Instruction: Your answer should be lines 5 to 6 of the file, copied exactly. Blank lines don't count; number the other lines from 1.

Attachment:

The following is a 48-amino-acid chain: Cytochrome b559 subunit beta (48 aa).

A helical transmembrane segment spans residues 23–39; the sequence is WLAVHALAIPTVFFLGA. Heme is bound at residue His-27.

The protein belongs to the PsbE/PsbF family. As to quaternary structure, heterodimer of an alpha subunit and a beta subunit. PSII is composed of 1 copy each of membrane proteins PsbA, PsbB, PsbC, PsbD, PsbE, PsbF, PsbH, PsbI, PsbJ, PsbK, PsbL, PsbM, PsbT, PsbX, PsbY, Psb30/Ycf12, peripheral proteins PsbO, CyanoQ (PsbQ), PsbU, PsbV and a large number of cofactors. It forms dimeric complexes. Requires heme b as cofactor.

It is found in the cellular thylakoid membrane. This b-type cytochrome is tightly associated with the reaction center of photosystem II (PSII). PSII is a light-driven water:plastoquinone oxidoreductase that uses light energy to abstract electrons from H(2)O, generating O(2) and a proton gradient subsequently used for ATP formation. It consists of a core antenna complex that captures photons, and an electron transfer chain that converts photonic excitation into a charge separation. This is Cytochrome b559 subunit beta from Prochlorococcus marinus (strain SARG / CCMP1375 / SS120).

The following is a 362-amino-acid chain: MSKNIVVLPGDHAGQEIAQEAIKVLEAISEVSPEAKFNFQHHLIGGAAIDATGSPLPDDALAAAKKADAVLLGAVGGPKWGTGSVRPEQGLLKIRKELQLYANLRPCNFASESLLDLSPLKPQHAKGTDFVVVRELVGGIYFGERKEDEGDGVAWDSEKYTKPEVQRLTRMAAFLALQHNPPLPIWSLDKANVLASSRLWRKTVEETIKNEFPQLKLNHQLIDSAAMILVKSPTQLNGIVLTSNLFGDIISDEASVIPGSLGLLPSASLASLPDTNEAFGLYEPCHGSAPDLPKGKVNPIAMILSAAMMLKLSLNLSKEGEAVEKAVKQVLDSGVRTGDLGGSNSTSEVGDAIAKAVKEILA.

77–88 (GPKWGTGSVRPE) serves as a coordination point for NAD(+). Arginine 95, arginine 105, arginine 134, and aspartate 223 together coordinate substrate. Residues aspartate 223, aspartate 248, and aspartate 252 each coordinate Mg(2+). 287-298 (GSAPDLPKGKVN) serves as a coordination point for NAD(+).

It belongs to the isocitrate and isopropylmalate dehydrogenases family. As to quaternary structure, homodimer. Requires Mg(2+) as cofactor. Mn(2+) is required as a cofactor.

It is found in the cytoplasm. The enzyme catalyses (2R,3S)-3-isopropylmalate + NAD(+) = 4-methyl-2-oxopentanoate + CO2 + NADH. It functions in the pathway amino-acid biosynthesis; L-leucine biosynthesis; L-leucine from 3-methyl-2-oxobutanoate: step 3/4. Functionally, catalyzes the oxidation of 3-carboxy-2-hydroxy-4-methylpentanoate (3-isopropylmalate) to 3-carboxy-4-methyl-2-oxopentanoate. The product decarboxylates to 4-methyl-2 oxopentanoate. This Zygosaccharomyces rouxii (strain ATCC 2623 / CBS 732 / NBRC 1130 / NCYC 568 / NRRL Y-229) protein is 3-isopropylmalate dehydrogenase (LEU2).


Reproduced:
The following is a 362-amino-acid chain: MSKNIVVLPGDHAGQEIAQEAIKVLEAISEVSPEAKFNFQHHLIGGAAIDATGSPLPDDALAAAKKADAVLLGAVGGPKWGTGSVRPEQGLLKIRKELQLYANLRPCNFASESLLDLSPLKPQHAKGTDFVVVRELVGGIYFGERKEDEGDGVAWDSEKYTKPEVQRLTRMAAFLALQHNPPLPIWSLDKANVLASSRLWRKTVEETIKNEFPQLKLNHQLIDSAAMILVKSPTQLNGIVLTSNLFGDIISDEASVIPGSLGLLPSASLASLPDTNEAFGLYEPCHGSAPDLPKGKVNPIAMILSAAMMLKLSLNLSKEGEAVEKAVKQVLDSGVRTGDLGGSNSTSEVGDAIAKAVKEILA.

77–88 (GPKWGTGSVRPE) serves as a coordination point for NAD(+). Arginine 95, arginine 105, arginine 134, and aspartate 223 together coordinate substrate. Residues aspartate 223, aspartate 248, and aspartate 252 each coordinate Mg(2+). 287-298 (GSAPDLPKGKVN) serves as a coordination point for NAD(+).